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Cubs Sign Prior

By John Manuel and Jim Callis

Mark Prior did not want to hold out.

But the current machinery that governs how major league organizations procure amateur talent--otherwise known as the draft--doesn't work as efficiently as it used to. Even Baseball America's reigning College Player of the Year can't change that.

So instead of starting his professional career soon after being selected second overall in June, the Southern California righthander had to wait more than two months before finally signing his first professional contract Wednesday with the Cubs.

"I think now that this is the last part of a long year, but the important part leading up to this was to have a good season," said Prior, 20, who went 15-1, 1.69 with 18 walks and 202 strikeouts in 139 innings for the Trojans. "Now that I've signed, I can concentrate on baseball and forget a little bit about the business side of it."

While the business side didn't go as quickly as Prior, his father Jerry and adviser John Boggs would have liked, the total value of Prior's major league contract represents a record for a player. He will receive $10.5 million over five years, with payments beginning in January. A $4 million bonus is due in the first year of the contract.

In addition to the bonus and the contract's total value, several other factors made the contract attractive to the Prior camp. The full $10.5 million is guaranteed. The final two years of the contract are player option years, giving Prior flexibility if he becomes eligible for major league arbitration or in the event of a big league work stoppage.

The contract also has a number of incentive clauses that would escalate the total value of the deal. If Prior reaches every incentive--such as winning the rookie of the year or Cy Young awards--the total value of the contract would nearly triple. More likely, Prior will earn an additional $250,000-$500,000 for each subsequent year of the deal if he earns an all-star berth or Cy Young votes.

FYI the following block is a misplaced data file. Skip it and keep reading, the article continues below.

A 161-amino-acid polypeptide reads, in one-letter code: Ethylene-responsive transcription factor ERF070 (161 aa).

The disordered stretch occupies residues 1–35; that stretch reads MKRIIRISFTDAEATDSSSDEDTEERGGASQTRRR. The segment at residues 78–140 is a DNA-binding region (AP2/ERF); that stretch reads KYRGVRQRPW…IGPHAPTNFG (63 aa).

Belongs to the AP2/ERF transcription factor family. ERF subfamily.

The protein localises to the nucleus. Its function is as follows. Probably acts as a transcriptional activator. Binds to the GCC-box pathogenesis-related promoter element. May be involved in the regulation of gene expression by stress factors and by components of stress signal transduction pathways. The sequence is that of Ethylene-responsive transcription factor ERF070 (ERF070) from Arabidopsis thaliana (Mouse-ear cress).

Prior is not required to pitch in instructional league or in the Arizona Fall League this year, and instead plans to return to class at Southern California on Aug. 27. Prior, whose course load in the spring included 17 hours of classes, is two semesters from earning a business degree. His contract includes $20,000 a semester for those two semesters. He could work out with the Cubs during instructional league on weekends, a detail both sides were still working out.

After months of little activity, negotiations warmed up Aug. 5, when Boggs met with Cubs president/general manager Andy MacPhail in Cooperstown during Hall of Fame induction ceremonies. Before that, the two sides had little contact, much to the frustration of Boggs, Prior and his father.

Prior attended the Cubs' game against the Brewers at Wrigley Field on Wednesday, and for the first time entertained the idea that he might have been pitching rather than watching had negotiations moved more quickly. Prior is one month older than Chicago's Tuesday starter, Juan Cruz, and nine months older than Monday's starter, Carlos Zambrano.

"I would hope to be given the chance next year," Prior said. "I was hoping maybe something like that might happen this year, but it just didn't work out that way. There's a business side of it that a lot of people don't like."

But Prior's not complaining. He lived up to his potential, and now has a contract that allows him to start his professional career.

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